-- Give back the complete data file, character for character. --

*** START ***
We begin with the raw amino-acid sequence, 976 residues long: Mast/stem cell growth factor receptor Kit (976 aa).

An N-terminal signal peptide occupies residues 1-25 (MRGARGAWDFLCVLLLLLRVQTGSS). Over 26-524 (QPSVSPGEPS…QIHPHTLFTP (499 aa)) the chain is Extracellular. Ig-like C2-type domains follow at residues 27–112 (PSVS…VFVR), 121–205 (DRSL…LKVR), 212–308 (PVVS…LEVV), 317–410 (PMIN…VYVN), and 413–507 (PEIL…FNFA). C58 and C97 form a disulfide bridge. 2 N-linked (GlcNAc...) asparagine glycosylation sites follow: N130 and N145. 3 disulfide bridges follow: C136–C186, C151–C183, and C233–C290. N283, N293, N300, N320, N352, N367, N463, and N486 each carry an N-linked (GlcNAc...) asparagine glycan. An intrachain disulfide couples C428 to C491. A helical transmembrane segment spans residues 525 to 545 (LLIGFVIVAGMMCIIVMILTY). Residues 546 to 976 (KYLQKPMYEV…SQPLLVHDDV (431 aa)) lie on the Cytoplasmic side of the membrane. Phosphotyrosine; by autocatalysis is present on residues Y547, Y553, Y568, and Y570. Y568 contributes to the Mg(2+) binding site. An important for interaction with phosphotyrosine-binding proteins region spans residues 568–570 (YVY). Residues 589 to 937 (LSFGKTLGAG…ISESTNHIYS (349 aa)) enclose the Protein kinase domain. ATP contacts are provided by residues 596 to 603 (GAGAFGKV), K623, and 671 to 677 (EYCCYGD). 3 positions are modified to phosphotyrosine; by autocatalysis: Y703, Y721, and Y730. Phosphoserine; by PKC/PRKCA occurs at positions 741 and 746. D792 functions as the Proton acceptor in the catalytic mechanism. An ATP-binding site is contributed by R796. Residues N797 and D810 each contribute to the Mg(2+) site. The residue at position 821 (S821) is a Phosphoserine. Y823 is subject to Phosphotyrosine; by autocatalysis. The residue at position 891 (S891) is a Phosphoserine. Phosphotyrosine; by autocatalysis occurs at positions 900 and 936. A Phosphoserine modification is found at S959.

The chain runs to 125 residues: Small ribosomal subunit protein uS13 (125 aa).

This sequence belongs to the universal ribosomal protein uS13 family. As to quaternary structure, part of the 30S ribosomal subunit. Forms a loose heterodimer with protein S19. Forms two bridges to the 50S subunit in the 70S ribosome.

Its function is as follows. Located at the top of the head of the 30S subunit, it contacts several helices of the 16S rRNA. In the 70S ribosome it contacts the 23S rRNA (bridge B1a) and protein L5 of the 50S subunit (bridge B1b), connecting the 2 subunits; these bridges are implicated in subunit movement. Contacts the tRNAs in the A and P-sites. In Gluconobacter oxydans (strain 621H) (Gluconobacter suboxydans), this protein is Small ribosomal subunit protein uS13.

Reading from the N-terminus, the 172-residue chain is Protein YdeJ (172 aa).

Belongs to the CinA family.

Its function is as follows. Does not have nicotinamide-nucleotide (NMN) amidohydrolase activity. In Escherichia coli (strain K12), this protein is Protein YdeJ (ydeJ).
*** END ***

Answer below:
We begin with the raw amino-acid sequence, 976 residues long: Mast/stem cell growth factor receptor Kit (976 aa).

An N-terminal signal peptide occupies residues 1-25 (MRGARGAWDFLCVLLLLLRVQTGSS). Over 26-524 (QPSVSPGEPS…QIHPHTLFTP (499 aa)) the chain is Extracellular. Ig-like C2-type domains follow at residues 27–112 (PSVS…VFVR), 121–205 (DRSL…LKVR), 212–308 (PVVS…LEVV), 317–410 (PMIN…VYVN), and 413–507 (PEIL…FNFA). C58 and C97 form a disulfide bridge. 2 N-linked (GlcNAc...) asparagine glycosylation sites follow: N130 and N145. 3 disulfide bridges follow: C136–C186, C151–C183, and C233–C290. N283, N293, N300, N320, N352, N367, N463, and N486 each carry an N-linked (GlcNAc...) asparagine glycan. An intrachain disulfide couples C428 to C491. A helical transmembrane segment spans residues 525 to 545 (LLIGFVIVAGMMCIIVMILTY). Residues 546 to 976 (KYLQKPMYEV…SQPLLVHDDV (431 aa)) lie on the Cytoplasmic side of the membrane. Phosphotyrosine; by autocatalysis is present on residues Y547, Y553, Y568, and Y570. Y568 contributes to the Mg(2+) binding site. An important for interaction with phosphotyrosine-binding proteins region spans residues 568–570 (YVY). Residues 589 to 937 (LSFGKTLGAG…ISESTNHIYS (349 aa)) enclose the Protein kinase domain. ATP contacts are provided by residues 596 to 603 (GAGAFGKV), K623, and 671 to 677 (EYCCYGD). 3 positions are modified to phosphotyrosine; by autocatalysis: Y703, Y721, and Y730. Phosphoserine; by PKC/PRKCA occurs at positions 741 and 746. D792 functions as the Proton acceptor in the catalytic mechanism. An ATP-binding site is contributed by R796. Residues N797 and D810 each contribute to the Mg(2+) site. The residue at position 821 (S821) is a Phosphoserine. Y823 is subject to Phosphotyrosine; by autocatalysis. The residue at position 891 (S891) is a Phosphoserine. Phosphotyrosine; by autocatalysis occurs at positions 900 and 936. A Phosphoserine modification is found at S959.

The chain runs to 125 residues: Small ribosomal subunit protein uS13 (125 aa).

This sequence belongs to the universal ribosomal protein uS13 family. As to quaternary structure, part of the 30S ribosomal subunit. Forms a loose heterodimer with protein S19. Forms two bridges to the 50S subunit in the 70S ribosome.

Its function is as follows. Located at the top of the head of the 30S subunit, it contacts several helices of the 16S rRNA. In the 70S ribosome it contacts the 23S rRNA (bridge B1a) and protein L5 of the 50S subunit (bridge B1b), connecting the 2 subunits; these bridges are implicated in subunit movement. Contacts the tRNAs in the A and P-sites. In Gluconobacter oxydans (strain 621H) (Gluconobacter suboxydans), this protein is Small ribosomal subunit protein uS13.

Reading from the N-terminus, the 172-residue chain is Protein YdeJ (172 aa).

Belongs to the CinA family.

Its function is as follows. Does not have nicotinamide-nucleotide (NMN) amidohydrolase activity. In Escherichia coli (strain K12), this protein is Protein YdeJ (ydeJ).